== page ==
Calling it a strategic partnership with Mother Nature, the Gundersen Lutheran Health System based in La Crosse, Wis., is planning to go where no hospital has gone before: a new energy-efficient, acute-care hospital powered exclusively by renewable energy sources owned by the system itself.
Although environmental altruism may have helped shade the decision to go in this direction, the other green influencing Gundersen is the color of money. Officials insist that the systemwide conservation measures being taken will not only pay for themselves but also help retain staff and encourage philanthropy.
Not only is it going to be a very energy-sound facility, but its going to be powered by sources we own, says Gundersen Chief Executive Officer Jeffrey Thompson. Once thats paid for, well have the ability to decrease the cost of healthcare.
The new hospital will be the second one in the system, joining 258-bed Gundersen Lutheran Medical Center, La Crosse.
Although its exact size and bed count has yet to be determined, the new facility will be built on Gundersens La Crosse campus with construction expected to start next year. It will get its power from a variety of sources, including two wind turbines, which will provide about 20% of the power for the entire campus (or enough electricity to power 815 homes), two large photovoltaic solar panels will power the new underground parking facilitys lighting and ventilation systems, and solar-heated water for campus laundry operations is expected to cut natural gas use by 57%.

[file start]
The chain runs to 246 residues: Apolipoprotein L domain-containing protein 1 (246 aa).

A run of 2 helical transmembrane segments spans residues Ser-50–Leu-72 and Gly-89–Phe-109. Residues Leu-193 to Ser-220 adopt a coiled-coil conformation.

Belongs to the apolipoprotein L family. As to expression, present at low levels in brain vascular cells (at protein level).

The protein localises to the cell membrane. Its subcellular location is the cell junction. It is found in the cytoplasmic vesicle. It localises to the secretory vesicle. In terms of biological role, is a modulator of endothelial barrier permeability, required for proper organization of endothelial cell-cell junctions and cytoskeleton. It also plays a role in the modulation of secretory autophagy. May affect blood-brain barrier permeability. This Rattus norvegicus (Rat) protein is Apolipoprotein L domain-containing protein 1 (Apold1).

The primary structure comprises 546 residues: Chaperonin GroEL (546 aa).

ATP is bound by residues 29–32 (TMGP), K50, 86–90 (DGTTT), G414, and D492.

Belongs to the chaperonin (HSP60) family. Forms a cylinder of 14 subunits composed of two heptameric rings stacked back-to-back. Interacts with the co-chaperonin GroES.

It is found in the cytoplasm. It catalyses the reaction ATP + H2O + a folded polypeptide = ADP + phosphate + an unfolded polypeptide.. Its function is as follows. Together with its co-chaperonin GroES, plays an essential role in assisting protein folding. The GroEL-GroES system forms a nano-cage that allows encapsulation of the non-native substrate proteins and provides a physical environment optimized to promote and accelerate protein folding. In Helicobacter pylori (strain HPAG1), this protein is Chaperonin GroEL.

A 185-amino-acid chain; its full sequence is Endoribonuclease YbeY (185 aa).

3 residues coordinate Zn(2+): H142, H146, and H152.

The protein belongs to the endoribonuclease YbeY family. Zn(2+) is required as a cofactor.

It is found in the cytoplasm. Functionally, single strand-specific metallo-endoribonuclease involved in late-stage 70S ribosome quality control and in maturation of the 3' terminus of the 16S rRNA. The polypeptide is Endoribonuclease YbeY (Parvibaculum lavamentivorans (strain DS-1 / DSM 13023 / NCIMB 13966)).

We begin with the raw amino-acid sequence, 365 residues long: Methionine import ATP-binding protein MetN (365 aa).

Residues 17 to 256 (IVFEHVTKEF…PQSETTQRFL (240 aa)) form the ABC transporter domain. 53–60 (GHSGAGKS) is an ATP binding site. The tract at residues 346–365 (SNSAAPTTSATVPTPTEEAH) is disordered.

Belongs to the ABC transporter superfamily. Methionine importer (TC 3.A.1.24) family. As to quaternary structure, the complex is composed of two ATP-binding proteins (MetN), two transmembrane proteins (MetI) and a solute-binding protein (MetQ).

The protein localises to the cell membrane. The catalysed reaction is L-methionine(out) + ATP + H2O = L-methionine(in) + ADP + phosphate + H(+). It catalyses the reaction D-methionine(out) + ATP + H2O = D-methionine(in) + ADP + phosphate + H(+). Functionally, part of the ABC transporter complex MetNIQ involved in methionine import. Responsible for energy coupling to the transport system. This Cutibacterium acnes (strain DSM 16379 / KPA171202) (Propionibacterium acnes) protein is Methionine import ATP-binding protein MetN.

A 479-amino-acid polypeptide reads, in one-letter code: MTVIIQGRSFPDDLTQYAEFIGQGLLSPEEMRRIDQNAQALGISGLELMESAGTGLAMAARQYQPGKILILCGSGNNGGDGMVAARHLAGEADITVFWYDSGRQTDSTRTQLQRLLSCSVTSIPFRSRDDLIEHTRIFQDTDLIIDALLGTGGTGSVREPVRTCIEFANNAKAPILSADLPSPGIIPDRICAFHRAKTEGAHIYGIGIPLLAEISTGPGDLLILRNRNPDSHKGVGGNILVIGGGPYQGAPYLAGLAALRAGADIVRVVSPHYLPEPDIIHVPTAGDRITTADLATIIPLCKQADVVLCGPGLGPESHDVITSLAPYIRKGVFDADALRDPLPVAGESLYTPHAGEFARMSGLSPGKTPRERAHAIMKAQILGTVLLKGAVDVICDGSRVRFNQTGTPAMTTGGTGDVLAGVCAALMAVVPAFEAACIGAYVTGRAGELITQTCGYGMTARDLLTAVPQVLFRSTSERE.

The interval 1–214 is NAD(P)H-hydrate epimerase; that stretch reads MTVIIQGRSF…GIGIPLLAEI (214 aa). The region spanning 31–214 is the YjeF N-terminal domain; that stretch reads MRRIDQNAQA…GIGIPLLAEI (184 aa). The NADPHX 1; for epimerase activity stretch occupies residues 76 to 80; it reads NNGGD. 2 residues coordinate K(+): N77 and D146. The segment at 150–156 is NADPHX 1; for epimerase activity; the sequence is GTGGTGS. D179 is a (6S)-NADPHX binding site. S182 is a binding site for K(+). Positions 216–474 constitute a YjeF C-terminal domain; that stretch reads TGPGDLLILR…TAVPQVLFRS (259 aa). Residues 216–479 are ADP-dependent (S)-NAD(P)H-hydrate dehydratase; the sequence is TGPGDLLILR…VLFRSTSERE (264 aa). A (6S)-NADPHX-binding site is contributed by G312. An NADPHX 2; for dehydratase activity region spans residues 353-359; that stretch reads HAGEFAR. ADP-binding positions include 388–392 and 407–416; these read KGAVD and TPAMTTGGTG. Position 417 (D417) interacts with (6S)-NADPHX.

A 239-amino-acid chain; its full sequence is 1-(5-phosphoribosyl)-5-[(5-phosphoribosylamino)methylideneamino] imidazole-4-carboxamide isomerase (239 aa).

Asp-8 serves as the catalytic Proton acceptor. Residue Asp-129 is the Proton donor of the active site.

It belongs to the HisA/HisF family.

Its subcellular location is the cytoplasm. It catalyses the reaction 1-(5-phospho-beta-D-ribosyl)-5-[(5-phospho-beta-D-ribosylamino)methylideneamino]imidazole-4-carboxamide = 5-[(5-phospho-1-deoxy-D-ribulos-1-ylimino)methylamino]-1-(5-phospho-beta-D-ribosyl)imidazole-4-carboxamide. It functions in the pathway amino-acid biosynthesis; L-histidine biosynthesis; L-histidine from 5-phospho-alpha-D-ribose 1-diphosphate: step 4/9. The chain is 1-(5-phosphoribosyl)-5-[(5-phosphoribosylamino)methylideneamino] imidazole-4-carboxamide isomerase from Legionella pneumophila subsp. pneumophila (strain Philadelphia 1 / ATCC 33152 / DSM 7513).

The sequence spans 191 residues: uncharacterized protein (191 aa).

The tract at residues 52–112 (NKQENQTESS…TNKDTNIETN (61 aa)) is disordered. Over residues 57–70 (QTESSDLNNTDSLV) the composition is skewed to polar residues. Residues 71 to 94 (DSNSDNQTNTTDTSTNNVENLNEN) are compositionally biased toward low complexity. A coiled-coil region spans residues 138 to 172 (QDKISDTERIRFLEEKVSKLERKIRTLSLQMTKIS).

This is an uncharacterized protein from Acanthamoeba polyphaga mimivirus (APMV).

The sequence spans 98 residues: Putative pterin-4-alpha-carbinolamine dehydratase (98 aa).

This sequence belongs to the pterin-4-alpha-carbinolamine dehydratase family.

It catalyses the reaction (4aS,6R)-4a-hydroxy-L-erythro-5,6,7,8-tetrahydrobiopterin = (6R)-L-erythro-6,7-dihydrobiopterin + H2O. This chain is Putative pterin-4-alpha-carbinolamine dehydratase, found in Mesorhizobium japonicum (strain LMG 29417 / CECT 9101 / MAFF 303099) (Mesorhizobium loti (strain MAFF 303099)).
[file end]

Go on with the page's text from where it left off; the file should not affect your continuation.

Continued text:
One of the more interesting aspects of the project is its partnership with City Brewery, the La Crosse facility where Old Style beer used to be brewed and specialty brands such as La Crosse Lager are now produced. Gundersen plans to capture the methane gas thats discharged during the brewing process and use it to fire a power plant that will provide 13% of its campus current electrical needs (or enough to power 539 homes). The project carries an investment price tag of about $1.5 million.
These measures are all being done in concert with a comprehensive energy audit that is expected to reduce Gundersens energy consumption by 20% and result in savings of $800,000 a year.
Here are hard green dollars going to the bottom line, Thompson says. The return on investment will be massive.
Jerry Arndt, Gundersens senior vice president for business services, says many of the improvements identified so far by the energy audit are pretty low-hanging fruit, so this quick return on investment has helped win the backing of the systems governing board.
I think if it were strictly altruistic, thered be a lot of pushback, Arndt says. But, on each of these projects, we demonstrated that there is a payback of five to seven yearsafter which you have essentially free energy.
In addition to the boards support, Thompson says the commitment to go green has helped generate more philanthropic donations to Gundersen and has helped energize the staff.
Youre not going to get staff excited about changing the size of a pump to save electricity, Thompson says. But, 100% renewable energy, thats something the staff can get excited about.